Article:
- - Monday, November 20, 2017

ANALYSIS/OPINION:

You can’t blame North Korea for playing American presidents for willing suckers. A succession of them applied for the job. President Trump didn’t, and Monday restored North Korea to a deserved place of prominence on the U.S. list of state sponsors of terrorism.

“We will be instituting a very critical step and that will start right now,” Mr. Trump said at the beginning of a Cabinet meeting Monday at the White House. “Today, the United States is designating North Korea as a state sponsor of terrorism. Should have happened a long time ago. Should have happened years ago.”

North Korea joins three other nations — Iran, Sudan and Syria — on the State Department’s dishonor roll. North Korea was first put on the list in 1988 and removed from it when President George W. Bush was persuaded that Kim Jong-il, the father of Kim Jong-un, the current head of the North Korean state, wasn’t really such a bad guy as all that, and by taking him off the list the United States could salvage “a fragile deal” in which Pyongyang would halt its pursuit of nuclear weapons. We’ve seen how that strategy worked.

John Bolton, who was the U.S. ambassador to the United Nations in George W.’s administration, argued against the deal, and Monday he praised President Trump for restoring North Korea to the roll of the deplorables. He concedes that the restoration is not likely now to make much difference in Mr. Kim’s behavior, “but it’s important to say what the truth is about the regime.”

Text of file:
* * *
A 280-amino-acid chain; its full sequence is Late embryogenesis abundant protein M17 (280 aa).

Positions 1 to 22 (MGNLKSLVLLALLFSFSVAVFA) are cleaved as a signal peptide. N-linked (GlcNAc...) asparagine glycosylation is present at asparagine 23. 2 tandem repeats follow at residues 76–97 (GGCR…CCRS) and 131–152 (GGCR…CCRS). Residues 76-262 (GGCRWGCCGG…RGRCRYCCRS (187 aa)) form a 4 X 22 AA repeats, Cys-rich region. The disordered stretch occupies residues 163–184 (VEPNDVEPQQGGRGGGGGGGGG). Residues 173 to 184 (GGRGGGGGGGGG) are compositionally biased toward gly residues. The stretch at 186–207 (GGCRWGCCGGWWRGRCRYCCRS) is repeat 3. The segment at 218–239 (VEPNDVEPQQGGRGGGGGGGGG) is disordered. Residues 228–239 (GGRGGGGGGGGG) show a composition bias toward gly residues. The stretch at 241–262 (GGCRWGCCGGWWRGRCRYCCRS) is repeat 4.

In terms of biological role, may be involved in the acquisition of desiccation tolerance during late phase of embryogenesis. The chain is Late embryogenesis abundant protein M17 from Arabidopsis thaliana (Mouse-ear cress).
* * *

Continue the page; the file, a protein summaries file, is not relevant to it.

Mr. Trump has been considering the restoration for several weeks, and in doing so reminded the world that in addition to seeking nuclear weapons the Kim regime reveals itself to be a government of brutal indecencies and is unworthy of anybody’s respect. He cited how Otto Warmbier, a visiting student at the University of Virginia, was subjected to death by torture after he was arrested at the Pyongyang airport, just before he would have departed the country, for taking a cheap propaganda poster from his hotel. Mr. Trump not only called Mr. Warmbier by name, but cited “the countless others so brutally affected by the North Korean oppression.” Mr. Warmbier was returned to his parents in a coma, after falling “ill” in a North Korean prison, and died several days after his return without regaining consciousness.

Mr. Trump can expect a colorful response from Pyongyang, where Mr. Kim has been poring over his thesaurus looking for fierce adjectives he has not yet used to berate President Trump and the United States. He can expect as well the usual chiding from girly men at the State Department and among the punditry for spoiling further attempts to influence the behavior of Mr. Kim by soft talk and flaccid diplomacy. Mr. Kim, meanwhile, will continue the sucker patrol while continuing his development of a suitable missile to deliver a nuclear bomb for targets not yet known.

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